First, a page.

Tuesday, July 03, 2012 7:33 AM
Sandy and the missing prize sheep
By Lee Jennings
The blue ribbon lay on the truck seat beside Mr. Baker as the family pulled up to the farm house under a starry summer sky. The ride from Sanford for the sheep show had put 5-year-old Emma Baker and Sandy the farm hound to sleep in the back seat. Mr. and Mrs. Baker had talked in hushed tones all the way home. Everyone was excited and tired because the Baker Farm had won the grand first prize for the healthiest and most beautiful sheep at the show.
Emma had named the sheep Lambie, after a cartoon character, when it was first born, and the whole family just loved it. It was quite special because it was the first sheep that would follow Emma around the barn and stay right with her out of the pasture too. Sandy also played with Lambie, and the two were friends from the beginning.
The prize for the sheep was a very honorable prize and was published in several newspapers and agricultural publications worldwide. The Bakers were thrilled and thankful to receive the honor of the blue ribbon and knew that this sheep went beyond winning a prize but was also like a part of the family.
When the truck came to a stop, Mrs. Baker got Emma out of her seat and carried her inside to get her ready for bed. Sandy woke up and followed Mr. Baker to the trailer behind the truck to get the sheep. Mr. Baker led them both down to the barn, where he put Lambie in the fold. He and Sandy secured everything, and then sleepily walked back to the farmhouse. The kitchen light was on, and the golden glow welcomed the two inside.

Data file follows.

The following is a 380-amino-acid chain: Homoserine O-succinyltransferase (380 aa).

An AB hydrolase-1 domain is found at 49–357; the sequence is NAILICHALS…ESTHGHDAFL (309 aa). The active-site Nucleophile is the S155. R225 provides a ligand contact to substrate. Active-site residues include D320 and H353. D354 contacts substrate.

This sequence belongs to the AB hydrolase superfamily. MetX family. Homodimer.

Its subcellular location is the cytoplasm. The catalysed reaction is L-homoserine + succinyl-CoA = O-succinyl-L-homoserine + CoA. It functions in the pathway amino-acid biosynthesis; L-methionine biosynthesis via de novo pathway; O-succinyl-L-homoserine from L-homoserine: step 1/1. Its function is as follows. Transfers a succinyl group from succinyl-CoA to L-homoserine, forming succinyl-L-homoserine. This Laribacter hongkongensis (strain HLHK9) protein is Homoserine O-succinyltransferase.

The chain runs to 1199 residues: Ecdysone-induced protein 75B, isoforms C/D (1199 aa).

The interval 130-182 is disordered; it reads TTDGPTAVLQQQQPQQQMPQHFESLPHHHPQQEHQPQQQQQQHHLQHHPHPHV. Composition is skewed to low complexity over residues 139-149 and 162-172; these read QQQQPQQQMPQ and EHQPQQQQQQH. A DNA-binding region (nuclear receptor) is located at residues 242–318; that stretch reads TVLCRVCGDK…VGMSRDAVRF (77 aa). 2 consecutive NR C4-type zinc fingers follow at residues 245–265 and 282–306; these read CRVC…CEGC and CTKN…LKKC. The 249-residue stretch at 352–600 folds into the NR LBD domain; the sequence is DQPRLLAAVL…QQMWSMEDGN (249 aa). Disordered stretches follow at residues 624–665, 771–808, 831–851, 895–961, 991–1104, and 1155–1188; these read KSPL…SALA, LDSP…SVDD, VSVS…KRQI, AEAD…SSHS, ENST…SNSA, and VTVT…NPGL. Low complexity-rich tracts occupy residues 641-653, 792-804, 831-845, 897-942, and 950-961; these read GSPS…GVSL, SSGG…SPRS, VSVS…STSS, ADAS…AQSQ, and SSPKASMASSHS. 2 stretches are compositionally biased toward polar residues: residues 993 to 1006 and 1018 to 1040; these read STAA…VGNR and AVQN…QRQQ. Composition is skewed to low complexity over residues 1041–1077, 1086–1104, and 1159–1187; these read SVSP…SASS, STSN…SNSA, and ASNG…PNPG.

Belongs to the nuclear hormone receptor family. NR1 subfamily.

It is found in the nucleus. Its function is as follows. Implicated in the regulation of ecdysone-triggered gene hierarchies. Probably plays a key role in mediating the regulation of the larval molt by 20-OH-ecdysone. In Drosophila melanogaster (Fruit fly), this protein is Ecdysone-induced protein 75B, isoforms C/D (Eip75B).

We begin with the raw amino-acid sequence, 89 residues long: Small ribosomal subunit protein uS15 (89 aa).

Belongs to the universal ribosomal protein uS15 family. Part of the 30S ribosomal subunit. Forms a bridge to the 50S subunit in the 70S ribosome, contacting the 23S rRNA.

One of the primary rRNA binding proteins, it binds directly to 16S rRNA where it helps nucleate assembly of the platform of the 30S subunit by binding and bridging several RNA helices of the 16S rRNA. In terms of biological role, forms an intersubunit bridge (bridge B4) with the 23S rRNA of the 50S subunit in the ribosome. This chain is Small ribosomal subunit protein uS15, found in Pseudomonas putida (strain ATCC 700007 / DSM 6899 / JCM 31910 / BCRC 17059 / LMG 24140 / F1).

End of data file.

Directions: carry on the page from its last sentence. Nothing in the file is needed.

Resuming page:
Mrs. Baker was already in her robe getting a glass of water before bed, and Mr. Baker headed to wash up for bed, too. Sandy flopped down on the cool hardwood floor by the fireplace and was asleep in no time.
The next morning, sunshine poured into the windows of the farmhouse, waking all of the Bakers with the happiness of summer. Birds were tweeting, and the sound of the air conditioner purred under the summer heat. Mrs. Baker went to the kitchen to start breakfast, and Mr. Baker joined her. Sandy was ready to go out and start exploring the morning, while Emma played with some dolls at the kitchen table.
Sandy walked down to the barn and sniffed a few times. Something didn’t smell right. There were strange smells unlike the night before. There were also footprints that hadn’t been there when she and Mr. Baker took the sheep down to the barn. What was going on?
Sandy ran in the barn with her nose to the ground. Oh no, she realized then that the barn door was standing wide open. She and Mr. Baker had closed it the night before.
Sandy ran to the sheep fold, and sure enough, Lambie was missing! The other sheep were there, but not Lambie.
There were lots of footprints around the sheep fold, and it looked like the prize sheep had been taken by strangers! Mr. Baker and Sandy began searching frantically around the farm to see if they could find the sheep anywhere before they called the police, but there was no sign of her anywhere, only her tag that had fallen off in a scuffle.
Emma’s eyes filled with tears as she heard Mr. Baker on the phone with the police. Mrs. Baker held her in her lap, almost in tears herself. The morning that had started out so happily had turned sad so quickly.